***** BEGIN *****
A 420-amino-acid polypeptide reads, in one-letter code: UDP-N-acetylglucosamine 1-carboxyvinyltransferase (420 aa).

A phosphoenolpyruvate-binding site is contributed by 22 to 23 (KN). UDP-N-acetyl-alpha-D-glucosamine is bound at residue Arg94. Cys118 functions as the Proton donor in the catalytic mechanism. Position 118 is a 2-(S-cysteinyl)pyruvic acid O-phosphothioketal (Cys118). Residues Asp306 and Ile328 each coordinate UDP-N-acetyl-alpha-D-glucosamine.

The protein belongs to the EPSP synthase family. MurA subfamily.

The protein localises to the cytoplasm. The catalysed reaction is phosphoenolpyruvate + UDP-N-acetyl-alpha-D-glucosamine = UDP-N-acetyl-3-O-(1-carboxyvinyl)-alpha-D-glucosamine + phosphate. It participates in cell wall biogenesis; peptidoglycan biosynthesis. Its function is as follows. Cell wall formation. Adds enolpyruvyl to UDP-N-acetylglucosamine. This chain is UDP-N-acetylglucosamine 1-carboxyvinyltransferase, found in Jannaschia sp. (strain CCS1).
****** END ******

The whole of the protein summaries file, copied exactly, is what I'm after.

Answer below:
A 420-amino-acid polypeptide reads, in one-letter code: UDP-N-acetylglucosamine 1-carboxyvinyltransferase (420 aa).

A phosphoenolpyruvate-binding site is contributed by 22 to 23 (KN). UDP-N-acetyl-alpha-D-glucosamine is bound at residue Arg94. Cys118 functions as the Proton donor in the catalytic mechanism. Position 118 is a 2-(S-cysteinyl)pyruvic acid O-phosphothioketal (Cys118). Residues Asp306 and Ile328 each coordinate UDP-N-acetyl-alpha-D-glucosamine.

The protein belongs to the EPSP synthase family. MurA subfamily.

The protein localises to the cytoplasm. The catalysed reaction is phosphoenolpyruvate + UDP-N-acetyl-alpha-D-glucosamine = UDP-N-acetyl-3-O-(1-carboxyvinyl)-alpha-D-glucosamine + phosphate. It participates in cell wall biogenesis; peptidoglycan biosynthesis. Its function is as follows. Cell wall formation. Adds enolpyruvyl to UDP-N-acetylglucosamine. This chain is UDP-N-acetylglucosamine 1-carboxyvinyltransferase, found in Jannaschia sp. (strain CCS1).